Greg Bowman

This week will be a little different for the weekly article. I am going to try to hit various points and give reminders on upcoming events.

For starters, this spring we introduced a Gordon County Extension Agriculture and Natural Resources newsletter. This letter does not come in mail form, but is an online newsletter. We will at least send the newsletter out quarterly. The newsletter will try to cover topics that are important to the farmer and the homeowner. The newsletter will also highlight upcoming educational opportunities in the Northwest Georgia area. All you have to do is call our office at 706-629-8685 to be added to the list or email me at gbowman@uga.edu. Remember, this is an online newsletter so we need your email address.

Second, I would not be a good county agent if I did not promote soil sampling. We are mailing soil samples to the UGA Soil Test Lab weekly. Soil sampling is one of the cheapest and best ways to figure out what is going on with your soil nutritionally. This is the best way to obtain liming and fertilization recommendations for what you are growing. The goal is to take out the guesswork for the soil you are working with and get that area more productive. Note: what you are growing in that spot will determine the sampling depth. Home lawns, for example, are 4 inches of soil depth and vegetable gardens are 6 inches of depth. Remember, you have to take multiple samples to be scientific in the process. True, if you pull up one pint of soil from one spot in the area, I will get you a report, but the accuracy will not be acceptable. When you take samples, you need a clean, plastic bucket or bag to put the samples in while collecting. Next, you need a digging tool. The tool can be a shovel, a trowel or probe. In a zigzag pattern, you walk the area to be sampled, randomly stop ten times and push the digging tool in the ground down to the sample depth. Push the handle back and forth to make a wide opening. From the side wall, you need to take a slice of soil that will start at soil level down to the depth recommended. The slice needs to be two inches wide and a quarter of an inch thick and again the length recommended. Each sample will go in the bucket or bag and then mix together. We need one pint of the mixed soil and the cost is $9 per sampling procedure. If you are sampling a lawn, you do need to know the species of grass you have such as fescue, bermuda or zoysia.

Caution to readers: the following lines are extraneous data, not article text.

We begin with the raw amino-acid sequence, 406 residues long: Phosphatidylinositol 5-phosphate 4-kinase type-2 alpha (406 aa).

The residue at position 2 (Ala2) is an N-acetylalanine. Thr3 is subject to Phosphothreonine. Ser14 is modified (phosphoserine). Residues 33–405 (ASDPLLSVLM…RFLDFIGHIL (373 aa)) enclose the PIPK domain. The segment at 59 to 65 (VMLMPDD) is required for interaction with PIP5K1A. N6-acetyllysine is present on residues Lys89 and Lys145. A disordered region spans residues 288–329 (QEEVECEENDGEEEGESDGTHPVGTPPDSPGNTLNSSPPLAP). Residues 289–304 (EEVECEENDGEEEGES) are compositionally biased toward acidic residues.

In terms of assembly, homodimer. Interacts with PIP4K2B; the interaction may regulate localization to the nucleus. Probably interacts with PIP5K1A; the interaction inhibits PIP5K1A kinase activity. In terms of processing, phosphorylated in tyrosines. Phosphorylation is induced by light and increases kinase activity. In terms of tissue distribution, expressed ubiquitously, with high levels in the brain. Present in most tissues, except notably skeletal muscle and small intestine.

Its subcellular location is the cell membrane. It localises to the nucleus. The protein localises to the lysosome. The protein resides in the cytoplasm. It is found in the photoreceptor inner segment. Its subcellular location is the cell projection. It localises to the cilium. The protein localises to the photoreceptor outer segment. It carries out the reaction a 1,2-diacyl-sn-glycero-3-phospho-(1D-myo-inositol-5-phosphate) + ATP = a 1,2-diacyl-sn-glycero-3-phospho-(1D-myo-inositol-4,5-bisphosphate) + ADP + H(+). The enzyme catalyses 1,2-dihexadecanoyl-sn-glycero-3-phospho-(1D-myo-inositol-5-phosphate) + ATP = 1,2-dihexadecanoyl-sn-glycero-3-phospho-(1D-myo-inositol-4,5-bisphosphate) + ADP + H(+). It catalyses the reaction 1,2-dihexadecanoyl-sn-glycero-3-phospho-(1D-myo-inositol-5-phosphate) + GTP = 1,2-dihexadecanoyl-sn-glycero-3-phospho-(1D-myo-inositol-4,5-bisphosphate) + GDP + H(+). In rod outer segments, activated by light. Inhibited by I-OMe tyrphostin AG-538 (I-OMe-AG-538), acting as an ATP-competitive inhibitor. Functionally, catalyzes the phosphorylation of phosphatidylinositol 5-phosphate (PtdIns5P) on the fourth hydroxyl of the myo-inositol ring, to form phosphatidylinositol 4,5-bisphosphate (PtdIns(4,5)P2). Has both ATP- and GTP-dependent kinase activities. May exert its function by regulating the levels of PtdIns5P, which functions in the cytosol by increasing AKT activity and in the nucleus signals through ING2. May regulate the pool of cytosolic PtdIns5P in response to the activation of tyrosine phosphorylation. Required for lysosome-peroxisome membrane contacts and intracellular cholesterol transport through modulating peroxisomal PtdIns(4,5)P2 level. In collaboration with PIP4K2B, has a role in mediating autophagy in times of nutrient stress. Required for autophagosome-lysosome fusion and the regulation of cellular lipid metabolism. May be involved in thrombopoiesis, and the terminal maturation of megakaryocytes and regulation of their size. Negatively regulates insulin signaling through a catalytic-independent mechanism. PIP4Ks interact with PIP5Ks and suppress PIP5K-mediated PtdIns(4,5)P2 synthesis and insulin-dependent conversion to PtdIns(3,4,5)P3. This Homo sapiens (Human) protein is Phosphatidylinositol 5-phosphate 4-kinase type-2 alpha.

Now I would like to remind clients on the “Gone Haywire” Challenge. This challenge is more for our livestock producers that need hay in the winter to feed livestock. We probably have 20 soil samples come into the office for every one hay sample for testing. Soil sampling is important, but it is also important to know the quality of hay you are feeding with grazing is in limited supply. Plus, hay sampling can help you match your hay to the different categories of livestock on the farm or at least for different stages that animal is in such as gestation, lactation or open. We are upping our promotion of this challenge so be on the lookout for “Gone Haywire” Challenge flyers. I will be happy to mail or email flyers to interested clients. The flyer will include pricing.

New 4-H livestock exhibitor show season is underway in Gordon County. Gordon County 4-H, as well as our local FFA chapters, have been strong livestock exhibitor programs in Georgia. Locally, youth will show steers, heifers, meat goats, breeding does, market lambs, breeding ewes, market hogs and breeding gilts. There have also been dairy heifers shown in the past. On Aug. 5, Gordon Extension will host a state-wide goat and lamb show at the Northwest Georgia Livestock Pavilion off the Hwy. 53 Spur. This program does involve some of our youngest show team members. Show time will be 9:30 a.m. and the event to attend is free of charge. Exhibiting livestock can teach valuable life skills such as determination, responsibility, good sportsmanship and that hard work does pay off.

Finally, this time of year, insect pressure can be high in our vegetable gardens and in landscapes. You may notice the last of the forage eating stages of insects such as bagworms. Remember, before you try to control an insect infestation, you need to ID the insect first and then take recommended measures. Note, when bagworms finally attach to the limbs of landscape items, chemical options may not be available and hand removal may be the only option.

For more information, contact UGA Extension- Gordon County at 706-629-8685 or email gbowman@uga.edu.